What to Know
- Mattress Firm expects to complete prepackaged restructuring within the next 45 to 60 days
- It has already filed court motions for approval to reject up to 700 leases. It will begin to close roughly 200 stores in the next few days
- It has secured roughly $250 million in so-called debtor-in-possession financing to support its operations under bankruptcy
The largest U.S. mattress retailer, Mattress Firm, said Friday it has filed for Chapter 11 bankruptcy protection so it can take steps to strengthen its balance sheet and reshape its store footprint.
Under bankruptcy protection, the retailer will close a number of its stores. It has already filed court motions for approval to reject up to 700 leases. It will begin to close roughly 200 stores in the next few days.
It expects to complete prepackaged restructuring within the next 45 to 60 days, it said.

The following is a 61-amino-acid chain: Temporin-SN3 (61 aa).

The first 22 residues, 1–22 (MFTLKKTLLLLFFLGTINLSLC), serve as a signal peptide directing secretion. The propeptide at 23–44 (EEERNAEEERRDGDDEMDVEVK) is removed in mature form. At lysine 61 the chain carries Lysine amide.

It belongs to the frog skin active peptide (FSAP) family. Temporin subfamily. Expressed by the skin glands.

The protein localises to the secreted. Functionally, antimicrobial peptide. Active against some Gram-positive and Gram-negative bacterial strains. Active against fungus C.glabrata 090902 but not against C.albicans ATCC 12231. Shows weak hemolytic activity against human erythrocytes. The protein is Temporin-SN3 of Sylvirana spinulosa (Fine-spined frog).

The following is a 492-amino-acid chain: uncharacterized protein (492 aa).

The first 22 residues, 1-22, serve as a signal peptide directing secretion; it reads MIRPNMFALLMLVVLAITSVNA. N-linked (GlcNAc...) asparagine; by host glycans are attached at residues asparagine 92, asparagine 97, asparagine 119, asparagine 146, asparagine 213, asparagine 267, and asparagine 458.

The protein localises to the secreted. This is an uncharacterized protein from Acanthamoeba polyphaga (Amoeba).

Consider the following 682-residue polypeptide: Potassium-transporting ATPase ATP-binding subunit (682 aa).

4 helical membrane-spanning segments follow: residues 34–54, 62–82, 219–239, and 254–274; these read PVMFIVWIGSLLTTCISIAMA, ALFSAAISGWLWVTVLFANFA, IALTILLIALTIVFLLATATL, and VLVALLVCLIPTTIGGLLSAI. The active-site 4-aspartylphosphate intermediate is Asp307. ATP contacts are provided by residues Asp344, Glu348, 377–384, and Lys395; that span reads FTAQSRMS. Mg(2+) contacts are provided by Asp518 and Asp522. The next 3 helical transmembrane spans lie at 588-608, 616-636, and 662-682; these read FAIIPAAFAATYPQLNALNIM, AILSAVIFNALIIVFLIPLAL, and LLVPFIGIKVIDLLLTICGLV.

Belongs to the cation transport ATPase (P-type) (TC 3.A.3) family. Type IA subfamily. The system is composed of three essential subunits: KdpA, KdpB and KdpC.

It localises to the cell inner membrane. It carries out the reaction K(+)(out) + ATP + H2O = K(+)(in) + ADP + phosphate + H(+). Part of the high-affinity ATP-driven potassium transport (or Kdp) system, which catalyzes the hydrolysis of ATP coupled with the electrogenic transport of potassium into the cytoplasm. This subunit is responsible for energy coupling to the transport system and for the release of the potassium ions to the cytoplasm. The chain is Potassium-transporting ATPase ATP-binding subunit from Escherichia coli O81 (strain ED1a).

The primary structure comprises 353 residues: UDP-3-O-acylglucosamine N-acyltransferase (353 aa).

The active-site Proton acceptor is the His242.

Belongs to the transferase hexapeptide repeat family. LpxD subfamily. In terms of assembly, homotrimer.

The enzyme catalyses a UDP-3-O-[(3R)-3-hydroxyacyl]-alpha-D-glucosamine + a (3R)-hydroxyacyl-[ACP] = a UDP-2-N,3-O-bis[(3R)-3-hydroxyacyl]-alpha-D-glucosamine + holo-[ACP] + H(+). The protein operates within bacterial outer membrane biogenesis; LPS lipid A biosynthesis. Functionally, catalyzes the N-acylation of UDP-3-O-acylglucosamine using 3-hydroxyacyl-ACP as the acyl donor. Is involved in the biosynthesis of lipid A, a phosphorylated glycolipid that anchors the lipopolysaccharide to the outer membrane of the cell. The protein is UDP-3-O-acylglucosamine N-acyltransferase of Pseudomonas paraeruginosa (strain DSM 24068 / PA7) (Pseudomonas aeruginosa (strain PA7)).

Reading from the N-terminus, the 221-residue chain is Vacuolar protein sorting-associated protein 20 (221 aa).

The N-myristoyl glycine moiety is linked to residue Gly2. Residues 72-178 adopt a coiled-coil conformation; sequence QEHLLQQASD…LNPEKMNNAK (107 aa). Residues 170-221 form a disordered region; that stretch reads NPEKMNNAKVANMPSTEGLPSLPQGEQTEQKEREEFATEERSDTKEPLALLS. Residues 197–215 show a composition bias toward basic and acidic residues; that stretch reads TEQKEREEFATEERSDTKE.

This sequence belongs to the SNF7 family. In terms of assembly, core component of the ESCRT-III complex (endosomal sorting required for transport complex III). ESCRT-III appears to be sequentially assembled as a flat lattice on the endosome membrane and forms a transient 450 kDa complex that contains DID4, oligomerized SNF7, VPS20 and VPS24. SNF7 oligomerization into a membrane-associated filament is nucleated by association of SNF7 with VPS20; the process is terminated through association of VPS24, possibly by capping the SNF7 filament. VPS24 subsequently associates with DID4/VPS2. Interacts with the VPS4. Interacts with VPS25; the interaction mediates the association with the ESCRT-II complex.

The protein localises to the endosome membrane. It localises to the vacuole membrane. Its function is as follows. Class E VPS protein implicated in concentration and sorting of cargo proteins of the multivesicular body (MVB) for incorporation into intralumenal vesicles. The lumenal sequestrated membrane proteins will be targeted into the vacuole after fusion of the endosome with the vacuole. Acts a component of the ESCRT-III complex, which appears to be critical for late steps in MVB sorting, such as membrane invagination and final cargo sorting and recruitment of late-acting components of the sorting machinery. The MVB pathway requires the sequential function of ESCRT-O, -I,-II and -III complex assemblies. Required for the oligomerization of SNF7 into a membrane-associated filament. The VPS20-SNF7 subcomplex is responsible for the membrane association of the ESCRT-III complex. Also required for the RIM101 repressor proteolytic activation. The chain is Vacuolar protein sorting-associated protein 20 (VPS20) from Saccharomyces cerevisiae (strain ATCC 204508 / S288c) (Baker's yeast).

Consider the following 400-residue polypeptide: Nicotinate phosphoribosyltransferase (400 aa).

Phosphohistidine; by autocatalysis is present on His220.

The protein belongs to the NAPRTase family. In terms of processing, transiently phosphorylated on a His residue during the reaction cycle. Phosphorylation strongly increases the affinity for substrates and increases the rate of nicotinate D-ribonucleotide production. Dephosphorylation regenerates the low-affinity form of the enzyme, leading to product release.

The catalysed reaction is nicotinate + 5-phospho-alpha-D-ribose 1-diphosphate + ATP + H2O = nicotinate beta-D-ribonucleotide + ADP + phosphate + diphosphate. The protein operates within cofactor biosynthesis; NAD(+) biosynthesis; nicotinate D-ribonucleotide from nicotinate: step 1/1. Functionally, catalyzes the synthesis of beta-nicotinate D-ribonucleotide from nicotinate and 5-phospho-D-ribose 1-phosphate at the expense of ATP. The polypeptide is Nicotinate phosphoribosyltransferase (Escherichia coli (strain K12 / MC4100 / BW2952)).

U.S. & World
It has secured roughly $250 million in so-called debtor-in-possession financing to support its operations under bankruptcy. It has also secured $525 million in senior secured credit facilities so support its emergence from bankruptcy and continuing operations.
Mattress Firm says it has filed motions to support the continued payment of employee wages and health and welfare benefits, as well as honor its customer policies and programs.
It said it is seeking court authorization to pay suppliers and contractors in full for all services provided before and after its bankruptcy filing.
Shares of Tempur Sealy International jumped more than 5 percent on the news. The mattress company unexpectedly pulled its products from Mattress Firm in 2017 over disputes about pricing.
Mattress Firm was acquired by South African retailer Steinhoff International Holdings for $3.8 billion in 2016. The conglomerate, which owns more than 40 retail brands including Conforama in France, Poundland in the U.K., has been embroiled in an accounting scandal that has crushed its stock price and created liquidity concerns. Its shares are down nearly 54 percent since January.
This story first appeared on CNBC.com. More from CNBC: